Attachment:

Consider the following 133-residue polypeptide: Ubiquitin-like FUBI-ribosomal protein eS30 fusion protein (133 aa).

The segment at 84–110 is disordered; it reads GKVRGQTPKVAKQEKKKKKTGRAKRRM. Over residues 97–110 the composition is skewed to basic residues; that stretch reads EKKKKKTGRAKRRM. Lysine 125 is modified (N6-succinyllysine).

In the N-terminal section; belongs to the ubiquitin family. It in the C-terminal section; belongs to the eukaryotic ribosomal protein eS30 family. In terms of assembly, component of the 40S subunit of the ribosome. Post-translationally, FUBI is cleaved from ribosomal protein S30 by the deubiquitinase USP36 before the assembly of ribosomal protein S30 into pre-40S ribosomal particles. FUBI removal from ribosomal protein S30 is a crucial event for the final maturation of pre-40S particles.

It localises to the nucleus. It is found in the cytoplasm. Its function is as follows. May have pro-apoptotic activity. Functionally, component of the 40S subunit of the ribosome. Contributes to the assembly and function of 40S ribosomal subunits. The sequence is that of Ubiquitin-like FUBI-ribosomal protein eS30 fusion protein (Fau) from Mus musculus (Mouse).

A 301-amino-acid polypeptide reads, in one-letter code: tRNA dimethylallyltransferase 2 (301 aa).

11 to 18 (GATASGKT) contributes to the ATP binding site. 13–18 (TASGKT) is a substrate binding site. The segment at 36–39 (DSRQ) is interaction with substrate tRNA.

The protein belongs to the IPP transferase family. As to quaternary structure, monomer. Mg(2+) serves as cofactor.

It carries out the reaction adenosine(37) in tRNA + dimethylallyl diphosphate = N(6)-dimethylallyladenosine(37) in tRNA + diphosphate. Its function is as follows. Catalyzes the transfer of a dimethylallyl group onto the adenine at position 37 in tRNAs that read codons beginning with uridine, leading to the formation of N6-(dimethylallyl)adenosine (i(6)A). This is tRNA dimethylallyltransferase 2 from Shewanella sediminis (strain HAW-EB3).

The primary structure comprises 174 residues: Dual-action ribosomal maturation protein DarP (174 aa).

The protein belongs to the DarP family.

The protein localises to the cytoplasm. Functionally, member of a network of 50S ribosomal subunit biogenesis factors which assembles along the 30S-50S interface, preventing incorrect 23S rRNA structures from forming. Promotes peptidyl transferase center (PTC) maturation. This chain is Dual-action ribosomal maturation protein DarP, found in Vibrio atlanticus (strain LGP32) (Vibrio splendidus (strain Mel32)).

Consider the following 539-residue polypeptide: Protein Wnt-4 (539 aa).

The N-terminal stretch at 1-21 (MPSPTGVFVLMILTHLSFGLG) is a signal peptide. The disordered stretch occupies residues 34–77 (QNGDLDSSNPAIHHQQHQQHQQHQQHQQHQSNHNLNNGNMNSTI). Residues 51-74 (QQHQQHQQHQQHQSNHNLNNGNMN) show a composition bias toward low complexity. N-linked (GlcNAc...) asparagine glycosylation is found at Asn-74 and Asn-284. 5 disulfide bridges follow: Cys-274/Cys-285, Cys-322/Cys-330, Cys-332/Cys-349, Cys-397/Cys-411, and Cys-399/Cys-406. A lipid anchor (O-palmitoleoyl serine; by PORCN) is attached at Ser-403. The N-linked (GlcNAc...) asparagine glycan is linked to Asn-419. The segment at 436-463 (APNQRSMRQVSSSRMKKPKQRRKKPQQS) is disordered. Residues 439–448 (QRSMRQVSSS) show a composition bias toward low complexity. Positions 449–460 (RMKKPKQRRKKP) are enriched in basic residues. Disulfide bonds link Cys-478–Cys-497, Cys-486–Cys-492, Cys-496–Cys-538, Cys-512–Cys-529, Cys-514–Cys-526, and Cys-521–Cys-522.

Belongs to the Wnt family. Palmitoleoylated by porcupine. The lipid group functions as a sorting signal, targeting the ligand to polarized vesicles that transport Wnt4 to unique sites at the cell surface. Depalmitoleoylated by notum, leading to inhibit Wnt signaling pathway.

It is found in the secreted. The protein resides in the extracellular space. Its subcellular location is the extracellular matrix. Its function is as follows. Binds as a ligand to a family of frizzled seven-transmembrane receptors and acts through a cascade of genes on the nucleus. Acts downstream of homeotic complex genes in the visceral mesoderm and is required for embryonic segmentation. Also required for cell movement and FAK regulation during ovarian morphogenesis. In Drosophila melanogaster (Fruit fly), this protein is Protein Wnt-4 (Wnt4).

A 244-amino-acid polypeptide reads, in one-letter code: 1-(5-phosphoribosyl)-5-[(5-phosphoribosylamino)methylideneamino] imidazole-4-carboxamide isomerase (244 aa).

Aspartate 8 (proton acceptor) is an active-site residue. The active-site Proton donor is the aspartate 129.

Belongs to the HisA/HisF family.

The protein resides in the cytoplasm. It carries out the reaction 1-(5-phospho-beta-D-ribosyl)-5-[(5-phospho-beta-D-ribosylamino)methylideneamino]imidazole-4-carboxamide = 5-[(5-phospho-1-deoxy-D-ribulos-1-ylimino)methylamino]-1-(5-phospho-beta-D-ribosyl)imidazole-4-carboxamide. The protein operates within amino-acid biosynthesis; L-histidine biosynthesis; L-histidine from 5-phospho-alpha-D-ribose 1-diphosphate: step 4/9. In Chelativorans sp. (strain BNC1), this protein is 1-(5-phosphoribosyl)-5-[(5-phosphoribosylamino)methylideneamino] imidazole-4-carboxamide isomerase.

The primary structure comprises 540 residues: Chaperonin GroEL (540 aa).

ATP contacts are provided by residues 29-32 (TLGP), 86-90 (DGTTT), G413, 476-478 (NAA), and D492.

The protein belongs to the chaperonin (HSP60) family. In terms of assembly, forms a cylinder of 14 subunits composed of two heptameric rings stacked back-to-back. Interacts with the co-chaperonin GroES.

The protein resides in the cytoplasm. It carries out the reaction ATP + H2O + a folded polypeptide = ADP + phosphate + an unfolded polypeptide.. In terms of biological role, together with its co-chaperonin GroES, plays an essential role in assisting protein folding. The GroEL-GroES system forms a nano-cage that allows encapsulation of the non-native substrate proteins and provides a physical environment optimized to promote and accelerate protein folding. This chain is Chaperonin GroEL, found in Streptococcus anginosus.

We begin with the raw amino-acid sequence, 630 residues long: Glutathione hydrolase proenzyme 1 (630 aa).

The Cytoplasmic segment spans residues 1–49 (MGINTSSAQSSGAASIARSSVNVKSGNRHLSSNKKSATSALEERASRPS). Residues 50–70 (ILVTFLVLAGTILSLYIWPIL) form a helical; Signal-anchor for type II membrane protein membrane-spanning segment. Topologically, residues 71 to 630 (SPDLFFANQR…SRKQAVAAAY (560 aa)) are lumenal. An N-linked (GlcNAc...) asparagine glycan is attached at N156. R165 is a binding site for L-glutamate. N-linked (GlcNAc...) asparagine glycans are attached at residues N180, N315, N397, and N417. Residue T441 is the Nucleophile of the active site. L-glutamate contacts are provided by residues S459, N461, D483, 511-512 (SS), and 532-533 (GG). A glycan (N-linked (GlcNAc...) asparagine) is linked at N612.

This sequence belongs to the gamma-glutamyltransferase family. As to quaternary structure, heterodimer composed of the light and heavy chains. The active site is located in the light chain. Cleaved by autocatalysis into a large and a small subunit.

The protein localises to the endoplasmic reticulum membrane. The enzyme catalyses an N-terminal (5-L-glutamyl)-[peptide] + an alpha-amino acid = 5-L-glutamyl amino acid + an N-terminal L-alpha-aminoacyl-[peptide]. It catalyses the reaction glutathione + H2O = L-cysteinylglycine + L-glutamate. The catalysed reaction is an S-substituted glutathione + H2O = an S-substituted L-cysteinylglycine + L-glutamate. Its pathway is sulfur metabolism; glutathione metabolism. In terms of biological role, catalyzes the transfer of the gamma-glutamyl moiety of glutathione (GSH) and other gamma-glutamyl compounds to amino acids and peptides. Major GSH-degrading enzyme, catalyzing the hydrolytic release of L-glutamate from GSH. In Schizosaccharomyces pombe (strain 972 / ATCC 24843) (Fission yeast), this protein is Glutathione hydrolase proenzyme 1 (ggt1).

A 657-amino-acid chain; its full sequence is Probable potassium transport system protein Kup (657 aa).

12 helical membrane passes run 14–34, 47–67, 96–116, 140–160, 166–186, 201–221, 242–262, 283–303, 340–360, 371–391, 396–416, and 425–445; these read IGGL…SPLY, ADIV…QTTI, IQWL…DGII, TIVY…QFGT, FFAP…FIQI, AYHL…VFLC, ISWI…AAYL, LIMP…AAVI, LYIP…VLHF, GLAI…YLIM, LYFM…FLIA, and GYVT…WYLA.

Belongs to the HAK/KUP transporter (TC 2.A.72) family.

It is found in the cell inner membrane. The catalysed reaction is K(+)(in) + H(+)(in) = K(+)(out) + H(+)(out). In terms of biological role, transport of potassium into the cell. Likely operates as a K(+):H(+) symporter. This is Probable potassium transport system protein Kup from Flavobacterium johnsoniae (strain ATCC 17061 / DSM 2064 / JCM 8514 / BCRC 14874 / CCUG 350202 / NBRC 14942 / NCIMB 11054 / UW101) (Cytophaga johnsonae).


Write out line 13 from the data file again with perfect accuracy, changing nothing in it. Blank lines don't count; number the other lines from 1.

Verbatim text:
The N-terminal stretch at 1-21 (MPSPTGVFVLMILTHLSFGLG) is a signal peptide. The disordered stretch occupies residues 34–77 (QNGDLDSSNPAIHHQQHQQHQQHQQHQQHQSNHNLNNGNMNSTI). Residues 51-74 (QQHQQHQQHQQHQSNHNLNNGNMN) show a composition bias toward low complexity. N-linked (GlcNAc...) asparagine glycosylation is found at Asn-74 and Asn-284. 5 disulfide bridges follow: Cys-274/Cys-285, Cys-322/Cys-330, Cys-332/Cys-349, Cys-397/Cys-411, and Cys-399/Cys-406. A lipid anchor (O-palmitoleoyl serine; by PORCN) is attached at Ser-403. The N-linked (GlcNAc...) asparagine glycan is linked to Asn-419. The segment at 436-463 (APNQRSMRQVSSSRMKKPKQRRKKPQQS) is disordered. Residues 439–448 (QRSMRQVSSS) show a composition bias toward low complexity. Positions 449–460 (RMKKPKQRRKKP) are enriched in basic residues. Disulfide bonds link Cys-478–Cys-497, Cys-486–Cys-492, Cys-496–Cys-538, Cys-512–Cys-529, Cys-514–Cys-526, and Cys-521–Cys-522.